The young lady started hiking up Grand Canyon’s Bright Angel Trail under a hammering summer sun. Because she was visiting the canyon from England she was not used to the desert heat. A few days prior, I cajoled her into hiking to the bottom of the Grand Canyon. I was 23, she was 22 and we met a couple of summers prior at a coed sleep-away camp in update New York’s Adirondack Mountains. But the southwest was an entirely different story. Despite not knowing what was in store for us, she went along with the plans and off to the canyon we traipsed.
We were two miles above Indian Gardens, the halfway point of the hike, when a monsoon storm rolled in and the sky opened. It rained torrentially and there was thunder, lightning and rocks crashing all around us. We took refuge under an overhang and attempted to wait out the storm. The temperature dropped about 50 degrees and, the wind blew hard. In a matter of minutes, we went from roasting in mid-day heat to shivering in the chill of the storm, wearing only light shirt-sleeves. We finally made it up to the rim of the canyon after a brutal ascent.
When this ill-fated trip was over, she boarded a return flight back to England. Subsequently, I never heard from her again! This experience taught me a valuable lesson, never push people beyond their capabilities.
I grew up in New York City, surrounded by asphalt, concrete, and towering buildings. But one summer, my parents sent my brother and I away to a summer camp in the woods of Pennsylvania specializing in backpacking and hiking. That stuck with me so i majored in geology at City College of New York and longed to get back into the outdoors. I got my chance while working on my degree, taking a field trip to the Bighorn Basin, Yellowstone National Park and the Grand Tetons in Wyoming.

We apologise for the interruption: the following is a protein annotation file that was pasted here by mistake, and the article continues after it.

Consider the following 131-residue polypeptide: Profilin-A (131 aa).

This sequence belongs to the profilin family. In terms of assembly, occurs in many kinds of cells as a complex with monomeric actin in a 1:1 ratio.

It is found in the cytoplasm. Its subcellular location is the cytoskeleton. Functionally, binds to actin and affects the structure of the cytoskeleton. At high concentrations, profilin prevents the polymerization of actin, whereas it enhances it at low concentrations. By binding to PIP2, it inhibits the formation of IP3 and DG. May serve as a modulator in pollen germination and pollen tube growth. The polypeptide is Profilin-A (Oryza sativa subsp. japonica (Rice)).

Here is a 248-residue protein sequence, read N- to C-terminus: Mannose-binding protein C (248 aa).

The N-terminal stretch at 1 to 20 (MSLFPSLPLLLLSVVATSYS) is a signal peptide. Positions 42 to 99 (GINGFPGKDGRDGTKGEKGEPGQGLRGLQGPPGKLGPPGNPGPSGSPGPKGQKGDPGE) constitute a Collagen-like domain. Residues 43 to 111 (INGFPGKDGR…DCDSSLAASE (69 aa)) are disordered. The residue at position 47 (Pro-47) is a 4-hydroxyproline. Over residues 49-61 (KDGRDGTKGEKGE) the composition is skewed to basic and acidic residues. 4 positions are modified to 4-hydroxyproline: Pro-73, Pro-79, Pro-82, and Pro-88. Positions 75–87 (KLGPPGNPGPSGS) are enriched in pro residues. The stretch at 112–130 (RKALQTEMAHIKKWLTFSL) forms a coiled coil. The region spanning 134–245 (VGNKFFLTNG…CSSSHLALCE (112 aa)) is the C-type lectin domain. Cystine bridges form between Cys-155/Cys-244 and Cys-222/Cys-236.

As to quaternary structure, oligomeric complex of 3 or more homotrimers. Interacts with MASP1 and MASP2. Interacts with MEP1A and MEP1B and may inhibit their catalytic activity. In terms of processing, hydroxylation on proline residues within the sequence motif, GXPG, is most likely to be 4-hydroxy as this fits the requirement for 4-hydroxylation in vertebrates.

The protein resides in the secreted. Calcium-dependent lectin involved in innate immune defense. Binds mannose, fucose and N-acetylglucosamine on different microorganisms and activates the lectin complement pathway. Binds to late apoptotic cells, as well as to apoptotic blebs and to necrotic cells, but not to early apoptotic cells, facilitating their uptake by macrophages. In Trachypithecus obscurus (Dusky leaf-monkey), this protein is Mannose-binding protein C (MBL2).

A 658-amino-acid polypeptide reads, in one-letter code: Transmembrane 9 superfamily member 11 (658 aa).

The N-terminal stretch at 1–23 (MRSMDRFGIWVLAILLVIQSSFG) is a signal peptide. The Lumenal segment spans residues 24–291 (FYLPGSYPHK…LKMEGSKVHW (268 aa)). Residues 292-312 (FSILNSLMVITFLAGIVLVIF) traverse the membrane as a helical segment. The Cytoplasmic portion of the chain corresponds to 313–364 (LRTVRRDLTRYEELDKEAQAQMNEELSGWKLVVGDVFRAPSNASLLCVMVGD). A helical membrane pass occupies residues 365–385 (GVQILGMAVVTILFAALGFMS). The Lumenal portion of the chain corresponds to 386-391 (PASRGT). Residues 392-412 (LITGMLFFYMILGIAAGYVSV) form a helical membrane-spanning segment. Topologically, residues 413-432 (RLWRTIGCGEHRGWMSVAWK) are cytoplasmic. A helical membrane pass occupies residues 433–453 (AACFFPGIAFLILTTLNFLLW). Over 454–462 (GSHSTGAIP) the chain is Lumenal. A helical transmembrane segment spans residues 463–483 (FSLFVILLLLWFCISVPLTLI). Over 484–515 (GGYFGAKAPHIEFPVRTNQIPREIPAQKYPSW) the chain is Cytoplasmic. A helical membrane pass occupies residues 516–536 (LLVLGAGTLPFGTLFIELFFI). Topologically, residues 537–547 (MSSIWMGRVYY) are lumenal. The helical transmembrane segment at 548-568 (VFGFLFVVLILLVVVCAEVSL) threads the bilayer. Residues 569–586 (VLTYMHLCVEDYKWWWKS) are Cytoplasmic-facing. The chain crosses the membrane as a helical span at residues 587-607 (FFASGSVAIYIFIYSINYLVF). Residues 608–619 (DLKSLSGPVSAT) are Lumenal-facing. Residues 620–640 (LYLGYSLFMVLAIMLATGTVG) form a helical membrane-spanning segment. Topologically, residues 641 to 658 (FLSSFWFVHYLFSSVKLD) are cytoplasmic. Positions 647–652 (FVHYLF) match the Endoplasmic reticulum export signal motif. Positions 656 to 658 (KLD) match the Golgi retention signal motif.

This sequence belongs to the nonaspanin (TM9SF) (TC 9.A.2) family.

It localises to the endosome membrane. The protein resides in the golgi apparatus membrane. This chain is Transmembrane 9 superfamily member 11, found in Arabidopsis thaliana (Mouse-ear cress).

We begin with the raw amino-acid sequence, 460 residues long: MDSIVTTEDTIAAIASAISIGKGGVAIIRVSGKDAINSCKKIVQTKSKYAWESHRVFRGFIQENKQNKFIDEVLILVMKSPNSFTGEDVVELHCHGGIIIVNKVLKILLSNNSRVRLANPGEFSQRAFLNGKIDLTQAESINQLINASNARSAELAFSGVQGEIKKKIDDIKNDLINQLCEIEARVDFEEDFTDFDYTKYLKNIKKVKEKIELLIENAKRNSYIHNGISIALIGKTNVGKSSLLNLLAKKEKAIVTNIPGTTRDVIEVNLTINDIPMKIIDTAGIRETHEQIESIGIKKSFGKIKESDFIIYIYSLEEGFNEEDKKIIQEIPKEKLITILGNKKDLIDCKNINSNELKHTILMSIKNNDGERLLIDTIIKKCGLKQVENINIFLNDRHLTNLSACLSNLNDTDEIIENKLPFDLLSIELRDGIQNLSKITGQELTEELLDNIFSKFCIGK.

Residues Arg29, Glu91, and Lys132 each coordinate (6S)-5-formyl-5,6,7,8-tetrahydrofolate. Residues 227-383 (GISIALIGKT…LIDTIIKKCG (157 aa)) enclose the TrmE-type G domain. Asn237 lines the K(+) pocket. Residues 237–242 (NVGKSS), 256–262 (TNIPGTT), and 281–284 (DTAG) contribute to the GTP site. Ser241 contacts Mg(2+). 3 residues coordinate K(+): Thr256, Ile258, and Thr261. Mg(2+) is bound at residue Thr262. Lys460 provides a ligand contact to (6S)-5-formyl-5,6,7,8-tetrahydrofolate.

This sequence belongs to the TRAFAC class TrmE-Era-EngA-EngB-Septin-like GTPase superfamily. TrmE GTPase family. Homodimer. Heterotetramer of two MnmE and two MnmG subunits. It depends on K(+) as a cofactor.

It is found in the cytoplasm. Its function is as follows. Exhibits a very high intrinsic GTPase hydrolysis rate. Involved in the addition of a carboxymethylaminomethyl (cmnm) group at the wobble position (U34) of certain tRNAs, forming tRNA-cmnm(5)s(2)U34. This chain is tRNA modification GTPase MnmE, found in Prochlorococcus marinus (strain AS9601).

I was almost obsessed with the West and its wildlands after that. My next trip was to the Southwest and that sealed the deal. My wife and I decided to move west, and we examined San Diego, Tucson, and Albuquerque as possible home bases. We settled on Tucson in 1984. The warm climate was really appealing; I was tired of the snow, ice, and gray skies along the eastern seaboard. And there was something about the desert here that fascinated me.
I began hiking and exploring Arizona and the Southwest. Eventually, that led me to rejoin Sierra Club, and, in 2006, I began leading hikes for the Rincon Group. I met many friendly people who were environmentally minded. When the Rincon Group Outings Chair position opened in late 2008, I stepped up and took on the task. I now lead about twelve hikes a year while ensuring that the Rincon Group has an ample stable of outings leaders who meet the necessary qualifications and, with my help, put together appealing hikes for people of all interests and skill levels.
I organize several long backpacking trips each year. In recent years, I’ve led excursions to spectacular places such as Kanab Creek, the longest tributary to the Colorado River in Grand Canyon. Our group followed it from the Indian Hollow trailhead to the Colorado, a hike of 55 miles.
Another version of that very popular trip was a nine-day outing that started at Monument Point at the North Rim, descended to Thunder River and Deer Creek, then traversed the Colorado River to Kanab Creek and back to the Rim at Sowats Point. I have also led trips to the Sierra Nevada of California, the San Juan Mountains of Colorado and the canyon country of southern Utah.
Three years ago, I founded Southwest Discoveries – an adventure tour company specializing in fantastically beautiful and secluded places in the southwest. Taking people to the unique and special places that we have discovered makes them more willing and more focused on working, often with the Sierra Club, to protect these areas and to ensure that our nation has solid policies to keep them special. That’s the driving motive that led me to start Southwest Discoveries.
Some of my favorite places in the southwest include the trails of southern Arizona, the Grand Canyon and the canyon country of Utah. We recently completed a trip to the inner recesses of Canyonlands National Park. The park is an archeological treasure trove, rich in granaries, ruins and rock art of the ancient Fremont culture. Other places we’ve canvassed include Utah’s Cedar Mesa, Capital Reef National Park and Arizona’s Keet Seel.